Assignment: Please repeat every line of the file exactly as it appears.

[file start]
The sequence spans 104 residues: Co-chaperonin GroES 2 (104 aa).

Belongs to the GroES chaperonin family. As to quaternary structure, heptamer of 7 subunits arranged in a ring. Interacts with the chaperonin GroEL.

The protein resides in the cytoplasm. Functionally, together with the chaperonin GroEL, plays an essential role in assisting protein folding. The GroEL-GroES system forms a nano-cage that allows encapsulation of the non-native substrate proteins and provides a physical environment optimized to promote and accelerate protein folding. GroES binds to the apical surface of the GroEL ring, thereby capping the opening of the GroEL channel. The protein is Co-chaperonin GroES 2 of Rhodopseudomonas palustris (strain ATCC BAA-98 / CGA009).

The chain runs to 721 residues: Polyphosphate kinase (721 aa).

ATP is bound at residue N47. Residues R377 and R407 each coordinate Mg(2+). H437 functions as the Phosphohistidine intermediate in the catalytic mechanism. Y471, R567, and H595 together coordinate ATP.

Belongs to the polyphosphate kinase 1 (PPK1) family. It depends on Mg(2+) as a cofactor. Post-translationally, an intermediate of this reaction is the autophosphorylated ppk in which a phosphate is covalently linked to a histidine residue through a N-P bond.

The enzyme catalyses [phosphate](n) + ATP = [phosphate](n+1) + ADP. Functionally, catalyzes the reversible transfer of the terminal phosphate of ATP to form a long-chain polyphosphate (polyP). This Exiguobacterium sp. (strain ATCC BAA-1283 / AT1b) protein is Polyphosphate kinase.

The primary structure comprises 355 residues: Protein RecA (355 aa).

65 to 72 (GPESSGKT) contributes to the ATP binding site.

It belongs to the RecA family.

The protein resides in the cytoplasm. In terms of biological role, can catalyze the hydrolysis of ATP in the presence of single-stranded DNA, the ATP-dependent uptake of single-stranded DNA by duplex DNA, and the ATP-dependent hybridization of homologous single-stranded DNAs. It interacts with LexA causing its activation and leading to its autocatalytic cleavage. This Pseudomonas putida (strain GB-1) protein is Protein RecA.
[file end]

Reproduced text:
The sequence spans 104 residues: Co-chaperonin GroES 2 (104 aa).

Belongs to the GroES chaperonin family. As to quaternary structure, heptamer of 7 subunits arranged in a ring. Interacts with the chaperonin GroEL.

The protein resides in the cytoplasm. Functionally, together with the chaperonin GroEL, plays an essential role in assisting protein folding. The GroEL-GroES system forms a nano-cage that allows encapsulation of the non-native substrate proteins and provides a physical environment optimized to promote and accelerate protein folding. GroES binds to the apical surface of the GroEL ring, thereby capping the opening of the GroEL channel. The protein is Co-chaperonin GroES 2 of Rhodopseudomonas palustris (strain ATCC BAA-98 / CGA009).

The chain runs to 721 residues: Polyphosphate kinase (721 aa).

ATP is bound at residue N47. Residues R377 and R407 each coordinate Mg(2+). H437 functions as the Phosphohistidine intermediate in the catalytic mechanism. Y471, R567, and H595 together coordinate ATP.

Belongs to the polyphosphate kinase 1 (PPK1) family. It depends on Mg(2+) as a cofactor. Post-translationally, an intermediate of this reaction is the autophosphorylated ppk in which a phosphate is covalently linked to a histidine residue through a N-P bond.

The enzyme catalyses [phosphate](n) + ATP = [phosphate](n+1) + ADP. Functionally, catalyzes the reversible transfer of the terminal phosphate of ATP to form a long-chain polyphosphate (polyP). This Exiguobacterium sp. (strain ATCC BAA-1283 / AT1b) protein is Polyphosphate kinase.

The primary structure comprises 355 residues: Protein RecA (355 aa).

65 to 72 (GPESSGKT) contributes to the ATP binding site.

It belongs to the RecA family.

The protein resides in the cytoplasm. In terms of biological role, can catalyze the hydrolysis of ATP in the presence of single-stranded DNA, the ATP-dependent uptake of single-stranded DNA by duplex DNA, and the ATP-dependent hybridization of homologous single-stranded DNAs. It interacts with LexA causing its activation and leading to its autocatalytic cleavage. This Pseudomonas putida (strain GB-1) protein is Protein RecA.